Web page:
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10 Fascinating Cricket Rules That You Need to Know

Cricket is one of the most popular sports globally, surpassed in total viewership only by football. Obviously, things would be very different without India, but it’s still a popular discipline in many other countries worldwide. It certainly is hard to dismiss its charm, but sometimes newcomers to the sport may feel baffled by some of its rules. Since there are 42 Laws of Cricket and many subrules, we will look at some situations that may come up in T20 cricket and leave you confused. Compared to these, rules for Super Over may seem simple.

1. The batsman can’t hit the ball twice.

If you’ve ever wondered why the batsman skipped striking the ball for a second time even though he had the perfect opportunity, you may be surprised. A batsman is considered out after a second willful strike at the ball with the bat if none of the fielders have touched it.

A game of cricket wouldn’t be as fun if there weren’t some exceptions to this rule. A batsman can touch and return the ball to the fielder after asking for permission. Also, they are allowed to hit the ball for the second time if they are trying to protect the wickets from getting hit by the ball.

2. Hitting the Spidercam counts as a dead ball.

Indeed, such a thing can happen. When Glen Maxwell, the Australian batting all-rounder, managed to launch the ball directly at the camera during the match with India. The umpire declared a dead-ball as per protocol, prompting a do-over of the throw.

This rule also applies if the ball hits the stadium’s roof, which is probably easier to do.

3. If a tree is growing on your cricket ground, it’s considered a boundary.

The ICC rulebook states that any fixed obstacles are considered boundaries if both team captains agree. Furthermore, if the ball hits such an obstacle without bouncing, it counts as a boundary score.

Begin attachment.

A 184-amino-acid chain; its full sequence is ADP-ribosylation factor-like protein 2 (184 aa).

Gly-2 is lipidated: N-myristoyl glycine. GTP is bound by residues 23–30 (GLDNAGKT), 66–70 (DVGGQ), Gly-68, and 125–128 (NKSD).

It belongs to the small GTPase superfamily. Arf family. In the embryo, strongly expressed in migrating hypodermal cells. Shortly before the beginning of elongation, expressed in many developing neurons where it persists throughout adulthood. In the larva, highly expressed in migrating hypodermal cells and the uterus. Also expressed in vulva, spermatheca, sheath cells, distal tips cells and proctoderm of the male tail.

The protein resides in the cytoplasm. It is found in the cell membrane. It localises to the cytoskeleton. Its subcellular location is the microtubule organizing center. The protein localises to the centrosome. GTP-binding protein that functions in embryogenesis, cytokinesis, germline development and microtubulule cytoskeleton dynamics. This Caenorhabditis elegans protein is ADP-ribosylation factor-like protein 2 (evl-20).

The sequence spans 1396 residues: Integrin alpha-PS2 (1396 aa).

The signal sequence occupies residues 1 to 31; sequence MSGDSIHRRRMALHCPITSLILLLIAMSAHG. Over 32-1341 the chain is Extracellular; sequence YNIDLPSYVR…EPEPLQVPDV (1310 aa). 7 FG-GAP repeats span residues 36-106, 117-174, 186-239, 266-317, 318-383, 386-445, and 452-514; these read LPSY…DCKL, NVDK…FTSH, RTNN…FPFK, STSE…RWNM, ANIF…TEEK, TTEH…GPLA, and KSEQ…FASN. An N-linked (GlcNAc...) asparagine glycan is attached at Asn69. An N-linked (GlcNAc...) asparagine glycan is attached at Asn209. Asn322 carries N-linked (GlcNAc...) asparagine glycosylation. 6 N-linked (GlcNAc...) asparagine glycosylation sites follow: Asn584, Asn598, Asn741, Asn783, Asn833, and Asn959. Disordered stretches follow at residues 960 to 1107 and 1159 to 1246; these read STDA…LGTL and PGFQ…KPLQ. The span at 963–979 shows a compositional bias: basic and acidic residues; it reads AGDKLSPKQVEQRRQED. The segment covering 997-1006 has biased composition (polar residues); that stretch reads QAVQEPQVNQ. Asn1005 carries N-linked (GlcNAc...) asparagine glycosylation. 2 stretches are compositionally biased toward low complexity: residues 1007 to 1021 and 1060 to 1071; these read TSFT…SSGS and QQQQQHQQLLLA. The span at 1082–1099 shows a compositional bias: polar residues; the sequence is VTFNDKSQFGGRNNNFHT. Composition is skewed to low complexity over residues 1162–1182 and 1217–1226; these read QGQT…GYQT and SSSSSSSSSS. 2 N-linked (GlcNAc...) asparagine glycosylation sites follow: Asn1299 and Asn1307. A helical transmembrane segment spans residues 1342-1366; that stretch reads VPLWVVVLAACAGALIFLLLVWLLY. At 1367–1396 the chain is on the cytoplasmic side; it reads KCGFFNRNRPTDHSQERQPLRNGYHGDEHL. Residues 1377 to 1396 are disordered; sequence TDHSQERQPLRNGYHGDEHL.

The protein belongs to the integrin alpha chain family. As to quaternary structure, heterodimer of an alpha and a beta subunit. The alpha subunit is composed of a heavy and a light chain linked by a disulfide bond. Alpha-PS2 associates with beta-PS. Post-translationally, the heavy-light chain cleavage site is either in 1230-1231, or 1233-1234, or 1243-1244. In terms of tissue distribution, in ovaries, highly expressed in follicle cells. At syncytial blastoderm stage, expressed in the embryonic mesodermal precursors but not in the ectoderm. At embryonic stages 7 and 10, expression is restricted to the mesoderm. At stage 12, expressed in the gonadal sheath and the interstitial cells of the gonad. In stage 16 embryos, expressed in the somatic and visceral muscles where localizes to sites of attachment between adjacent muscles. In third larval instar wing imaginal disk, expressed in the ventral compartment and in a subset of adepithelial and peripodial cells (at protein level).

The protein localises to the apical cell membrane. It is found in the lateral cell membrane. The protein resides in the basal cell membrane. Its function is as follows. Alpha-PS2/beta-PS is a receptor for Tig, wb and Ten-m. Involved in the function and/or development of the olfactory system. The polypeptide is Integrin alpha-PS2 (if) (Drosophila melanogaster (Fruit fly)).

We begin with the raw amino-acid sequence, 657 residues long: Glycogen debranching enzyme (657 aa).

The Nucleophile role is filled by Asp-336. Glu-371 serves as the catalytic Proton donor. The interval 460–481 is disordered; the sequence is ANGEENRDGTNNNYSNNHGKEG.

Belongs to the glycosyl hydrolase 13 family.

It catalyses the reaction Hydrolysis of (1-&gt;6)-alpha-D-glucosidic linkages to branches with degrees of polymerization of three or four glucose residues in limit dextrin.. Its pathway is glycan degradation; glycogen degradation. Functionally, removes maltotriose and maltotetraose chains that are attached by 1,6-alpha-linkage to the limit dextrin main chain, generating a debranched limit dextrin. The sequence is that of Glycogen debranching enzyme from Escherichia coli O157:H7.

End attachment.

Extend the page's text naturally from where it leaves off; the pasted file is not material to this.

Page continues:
The South African cricket stadium in Pietermaritzburg is one of the rare ones with a big tree growing inside the terrain grounds, where such a rule would even merit discussion.

4. Don’t ever kick the ball over the boundary.

If you are playing as a fielder and kick the ball that was going over the boundary rope anyway, five penalty runs will be awarded to the batting team. In case you were wondering, those five are going on top of the four runs that the batter would get for their team.

In a match between South Africa and India, such a situation occurred as Virender Sehwag kicked the ball, and the umpire called for five penalty runs.

5.  Cricket can be played without the bails.

Such an occurrence happened in a match between Afghanistan West Indies in June 2017. Due to heavy winds, captains and umpires agreed that the game could be played without bails, as they weren’t able to set them up.

6. Prepare for batting or get timed out.

Even diehard cricket fans may not be aware that if the next batter isn’t ready to bat within three minutes, according to Law 31, he may be timed out. Such situations hardly ever happen in professional and international events, but it may be a fun piece of trivia for the next game you’re watching in a pub with your friends.

7. Catch the ball with your hands first.

Interestingly, any balls that come into contact with players’ clothing are considered ground if they don’t land straight into their palms. This is true even if another fielder would catch the ball after it touched their teammate’s clothing.

8. There is a rule for cases when the ball becomes unrecoverable.

If the ball is lost and there’s no way of recovering it, the delivery is considered dead, and the ball is replaced with another one. This still goes in favor of the batting team since they get awarded penalty runs.

9. To get a wicket, you need to appeal to the umpire first.

It may seem strange to football fans, but some situations in cricket need to be appealed to the umpire to count. Under the definition of Law 31, batsmen can’t be ruled out by the umpire if the fielding side doesn’t make an appeal first.

10.         The umpire’s signal needs to be acknowledged by scorekeepers before the game can continue.

As the game progresses, the umpire usually gives different signals. For those sitting at home and watching the match, it may look strange who the signals are made for. They are meant for the scorekeepers that also need to acknowledge they understood the umpire’s call. This is usually done by waving a flag after seeing the signal.

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